The issue of UK sovereignty is a big one in the EU referendum debate. But how many of our laws really come from Brussels?
If it was up to the likes of Nigel and Boris, they would have you believe all of the UK’s laws are decided by the EU's unelected bureaucrats, but this isn’t the case.
Whilst some ‘Brexiteers’ continue to vastly inflate ‘estimates’, the House of Commons Library, an independent and politically neutral research unit, has stated only 13.2% of UK instruments passed between 1993 and 2014 are EU-related.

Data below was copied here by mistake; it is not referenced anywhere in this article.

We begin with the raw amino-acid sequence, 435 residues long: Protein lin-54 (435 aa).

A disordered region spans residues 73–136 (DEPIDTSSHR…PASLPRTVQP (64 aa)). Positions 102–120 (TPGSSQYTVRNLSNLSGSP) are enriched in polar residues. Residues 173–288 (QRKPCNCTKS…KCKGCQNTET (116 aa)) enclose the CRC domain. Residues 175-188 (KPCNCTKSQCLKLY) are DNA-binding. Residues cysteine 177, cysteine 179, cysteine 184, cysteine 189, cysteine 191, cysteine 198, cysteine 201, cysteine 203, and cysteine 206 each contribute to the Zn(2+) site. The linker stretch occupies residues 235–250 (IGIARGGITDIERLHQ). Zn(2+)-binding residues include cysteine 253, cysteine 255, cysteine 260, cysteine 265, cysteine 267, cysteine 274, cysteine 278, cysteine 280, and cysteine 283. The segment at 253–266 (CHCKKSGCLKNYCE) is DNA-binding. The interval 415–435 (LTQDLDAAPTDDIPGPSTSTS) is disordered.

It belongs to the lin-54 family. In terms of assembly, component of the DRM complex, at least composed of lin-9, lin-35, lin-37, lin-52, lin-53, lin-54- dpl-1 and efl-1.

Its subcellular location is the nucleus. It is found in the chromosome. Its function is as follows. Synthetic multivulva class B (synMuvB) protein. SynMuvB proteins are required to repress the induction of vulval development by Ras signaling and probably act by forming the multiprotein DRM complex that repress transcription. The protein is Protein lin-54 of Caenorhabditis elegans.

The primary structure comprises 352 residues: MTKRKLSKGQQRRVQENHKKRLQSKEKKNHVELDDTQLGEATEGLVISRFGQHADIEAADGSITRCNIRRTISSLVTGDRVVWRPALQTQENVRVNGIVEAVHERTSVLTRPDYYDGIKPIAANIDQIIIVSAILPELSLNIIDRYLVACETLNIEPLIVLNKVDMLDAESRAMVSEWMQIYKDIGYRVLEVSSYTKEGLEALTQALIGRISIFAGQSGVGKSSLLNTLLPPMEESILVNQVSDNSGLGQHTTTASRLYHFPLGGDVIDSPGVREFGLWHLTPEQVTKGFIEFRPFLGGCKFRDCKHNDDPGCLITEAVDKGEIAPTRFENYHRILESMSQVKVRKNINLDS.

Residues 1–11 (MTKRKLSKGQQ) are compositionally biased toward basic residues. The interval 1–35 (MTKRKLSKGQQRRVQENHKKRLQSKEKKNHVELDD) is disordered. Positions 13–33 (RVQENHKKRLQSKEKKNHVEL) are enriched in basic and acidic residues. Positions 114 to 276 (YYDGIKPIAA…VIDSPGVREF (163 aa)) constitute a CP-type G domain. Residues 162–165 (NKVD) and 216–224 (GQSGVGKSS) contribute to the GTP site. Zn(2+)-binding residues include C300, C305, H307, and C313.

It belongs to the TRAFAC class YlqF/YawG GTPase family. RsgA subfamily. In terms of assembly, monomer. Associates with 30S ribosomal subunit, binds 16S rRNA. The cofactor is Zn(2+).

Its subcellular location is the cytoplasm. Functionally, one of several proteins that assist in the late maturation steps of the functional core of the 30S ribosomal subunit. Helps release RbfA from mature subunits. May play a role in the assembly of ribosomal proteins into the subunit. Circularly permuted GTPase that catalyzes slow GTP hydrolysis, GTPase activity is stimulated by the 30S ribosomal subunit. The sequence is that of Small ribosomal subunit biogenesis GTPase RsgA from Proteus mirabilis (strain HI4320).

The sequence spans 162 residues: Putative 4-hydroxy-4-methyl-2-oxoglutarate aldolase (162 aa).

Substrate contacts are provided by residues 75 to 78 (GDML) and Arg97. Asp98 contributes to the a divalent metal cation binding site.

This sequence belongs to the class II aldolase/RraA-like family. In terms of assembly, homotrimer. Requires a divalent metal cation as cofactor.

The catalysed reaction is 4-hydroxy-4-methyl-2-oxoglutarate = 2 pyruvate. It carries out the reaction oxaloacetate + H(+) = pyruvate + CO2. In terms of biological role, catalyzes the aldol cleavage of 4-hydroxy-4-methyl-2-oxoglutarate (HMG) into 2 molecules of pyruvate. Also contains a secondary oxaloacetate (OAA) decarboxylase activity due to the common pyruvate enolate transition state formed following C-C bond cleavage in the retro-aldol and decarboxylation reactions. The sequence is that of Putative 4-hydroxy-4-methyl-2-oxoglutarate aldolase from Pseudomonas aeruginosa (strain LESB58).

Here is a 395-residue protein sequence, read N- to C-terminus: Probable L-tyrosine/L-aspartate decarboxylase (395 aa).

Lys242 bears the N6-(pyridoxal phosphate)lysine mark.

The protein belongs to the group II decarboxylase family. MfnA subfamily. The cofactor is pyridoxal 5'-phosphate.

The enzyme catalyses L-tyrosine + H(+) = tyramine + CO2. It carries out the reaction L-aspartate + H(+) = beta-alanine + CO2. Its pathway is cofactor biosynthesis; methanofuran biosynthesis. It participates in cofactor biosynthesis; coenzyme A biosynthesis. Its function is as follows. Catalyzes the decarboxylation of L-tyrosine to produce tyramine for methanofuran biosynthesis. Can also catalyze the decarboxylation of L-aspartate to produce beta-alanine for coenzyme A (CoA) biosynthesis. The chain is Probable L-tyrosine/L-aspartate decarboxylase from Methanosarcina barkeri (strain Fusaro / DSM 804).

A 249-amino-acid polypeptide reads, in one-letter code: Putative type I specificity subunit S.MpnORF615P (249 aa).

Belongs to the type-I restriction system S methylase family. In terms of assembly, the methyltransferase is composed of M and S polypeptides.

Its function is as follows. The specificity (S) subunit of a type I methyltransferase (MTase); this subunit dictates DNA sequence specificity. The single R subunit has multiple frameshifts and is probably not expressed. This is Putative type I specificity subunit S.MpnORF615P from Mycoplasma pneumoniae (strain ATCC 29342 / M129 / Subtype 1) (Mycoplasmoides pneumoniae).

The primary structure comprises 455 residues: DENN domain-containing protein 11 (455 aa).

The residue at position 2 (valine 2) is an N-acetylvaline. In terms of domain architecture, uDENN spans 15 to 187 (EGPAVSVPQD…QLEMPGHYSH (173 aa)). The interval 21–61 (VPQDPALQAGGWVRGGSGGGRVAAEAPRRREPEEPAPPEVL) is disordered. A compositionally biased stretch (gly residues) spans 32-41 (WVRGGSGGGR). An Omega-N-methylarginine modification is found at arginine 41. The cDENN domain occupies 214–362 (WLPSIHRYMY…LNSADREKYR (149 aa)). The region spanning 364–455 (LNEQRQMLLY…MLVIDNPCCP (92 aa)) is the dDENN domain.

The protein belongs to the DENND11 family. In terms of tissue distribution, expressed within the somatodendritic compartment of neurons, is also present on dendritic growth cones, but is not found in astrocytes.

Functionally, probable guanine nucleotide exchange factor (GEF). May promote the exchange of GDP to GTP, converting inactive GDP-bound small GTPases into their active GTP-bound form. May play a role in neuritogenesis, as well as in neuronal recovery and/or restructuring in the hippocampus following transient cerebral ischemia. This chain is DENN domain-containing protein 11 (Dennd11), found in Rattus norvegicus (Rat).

The figure of 13.2% includes laws which simply mention the EU or define an EU term for UK purposes.
As for the claim that many of these laws are made my unelected bureaucrats, that is simply isn’t true.
The European Commission doesn’t make laws, it only puts forward proposals. Any proposals which are made by the European Commission are then debated, amended and passed by directly elected MEP’s and elected national governments.
In the North East Labour elected Labour MEP's Jude Kirton-Darling and Paul Brannen work hard to make sure this region is represented in Brussels.